[edited to add: The one downside may be that a full-sized CZ might be a little large to carry for some, although people do carry them.]

March 12, 2004, 04:38 PM

March 12, 2004, 06:00 PM
more chances to hit the targt you're aiming at. What do you think one of the reasons people can't wait for September is?

March 12, 2004, 06:28 PM
i may be on board with the # vs. size issue. Id rather tote 17 rounds of 9mm than 8 of 45 cal....but that is just me.

however, id rather tote 8 9mm than 17 22cal.

Quick Draw McGraw
March 12, 2004, 07:42 PM
Well, I guess I should clarfiy my "firm disagreement" by saying that certain situations do, in my mind, warrant more bullets instead of bigger bullets (if a trade-off has to be made). I guess I disagree more with the blanket statement of "more bullets...which we all know are better than bigger bullets". For instance, many choose .40S&W because it is an in between caliber. It may hold two, three, or four less rounds than a 9mm version of the same gun, but people have decided for themselves that they would rather have the .40. I guess the main point of my disagreement is the "we all know are better than bigger bullets" part.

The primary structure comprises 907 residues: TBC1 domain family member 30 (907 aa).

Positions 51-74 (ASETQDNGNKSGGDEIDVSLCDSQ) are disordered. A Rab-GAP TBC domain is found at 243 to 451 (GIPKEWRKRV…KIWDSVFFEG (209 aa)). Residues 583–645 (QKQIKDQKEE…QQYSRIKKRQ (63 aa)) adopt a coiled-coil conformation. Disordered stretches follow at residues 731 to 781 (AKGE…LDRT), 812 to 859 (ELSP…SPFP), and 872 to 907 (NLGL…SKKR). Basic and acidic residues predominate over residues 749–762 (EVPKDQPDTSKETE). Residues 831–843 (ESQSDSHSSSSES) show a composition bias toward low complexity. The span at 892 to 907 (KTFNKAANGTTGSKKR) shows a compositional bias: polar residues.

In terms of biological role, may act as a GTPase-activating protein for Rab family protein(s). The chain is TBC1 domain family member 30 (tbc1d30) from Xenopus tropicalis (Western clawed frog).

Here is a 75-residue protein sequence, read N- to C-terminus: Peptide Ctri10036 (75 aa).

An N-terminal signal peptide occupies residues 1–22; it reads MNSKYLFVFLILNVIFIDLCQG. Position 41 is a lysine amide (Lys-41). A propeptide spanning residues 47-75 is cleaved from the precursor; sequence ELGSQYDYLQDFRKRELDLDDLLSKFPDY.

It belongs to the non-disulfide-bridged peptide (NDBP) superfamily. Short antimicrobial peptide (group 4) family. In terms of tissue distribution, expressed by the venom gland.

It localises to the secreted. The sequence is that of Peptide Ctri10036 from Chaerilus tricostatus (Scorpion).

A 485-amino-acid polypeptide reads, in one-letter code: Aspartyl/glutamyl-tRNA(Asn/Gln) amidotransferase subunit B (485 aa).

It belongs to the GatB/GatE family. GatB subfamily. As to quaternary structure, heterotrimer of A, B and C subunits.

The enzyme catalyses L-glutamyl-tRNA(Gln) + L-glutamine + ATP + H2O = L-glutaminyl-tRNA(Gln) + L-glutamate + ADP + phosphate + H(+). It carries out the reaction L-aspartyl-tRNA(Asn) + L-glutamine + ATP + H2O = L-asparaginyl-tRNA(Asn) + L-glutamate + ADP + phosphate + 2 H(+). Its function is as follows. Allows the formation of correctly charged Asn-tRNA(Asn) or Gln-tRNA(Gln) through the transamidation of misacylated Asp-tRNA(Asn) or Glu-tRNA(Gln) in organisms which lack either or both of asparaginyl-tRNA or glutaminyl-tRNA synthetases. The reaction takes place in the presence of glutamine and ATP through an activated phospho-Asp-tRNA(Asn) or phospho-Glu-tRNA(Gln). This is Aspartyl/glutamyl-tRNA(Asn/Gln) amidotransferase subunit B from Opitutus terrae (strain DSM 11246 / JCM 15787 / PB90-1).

I will now have to add another point of disagreement, however.
more chances to hit the targt you're aiming at
I respectfully disagree that this is not a good argument for having more bullets. I hope to be well trained enough to be able to hit my target on the first shot, and if not then, then certainly on the second. It is true that we don't know how steady our hand (or how clear our mind) will be when TF is H by the S, but I still think that hitting the target on the first or second shot is a very achievable goal.

I think a better argument for the "more vs. bigger" discussion would be a situation in which you faced multiple attackers and you couldn't retreat.

For instance, if you were attacked by multiple thugs and you were with your young children, it would likely be difficult to retreat quickly and effectively. In this situation, I think there is a pretty good case for having more bullets.

Also, 17+1 in a Beretta or a Glock 17 is nice, but a downside of some of the hi-cap 9mm's is that they are fatter in the grip. Through the posts I've read here and at TFL, it seems that many feel that the grip is the hardest part to conceal, and the thickness of a weapon, especially the grip, is considered when looking for a carry weapon. Many prefer to carry Kahrs and other single stacks, some even carry full-sized 1911s, because these guns are thinner and a little easier to conceal in many cases.

A lot of more everday-carry sized 9mm's are 13+1 (hi-power) or somewhere around that neighborhood. It is a personal decision as to whether 14 or 15 rounds of 9mm are more favorable for your situation than 8 or 9 rounds of .45. (or 12 rounds of .40)

Anyway, enough of my hi-jacking. I would recommend a 9mm for a first gun, if you don't go for a .22.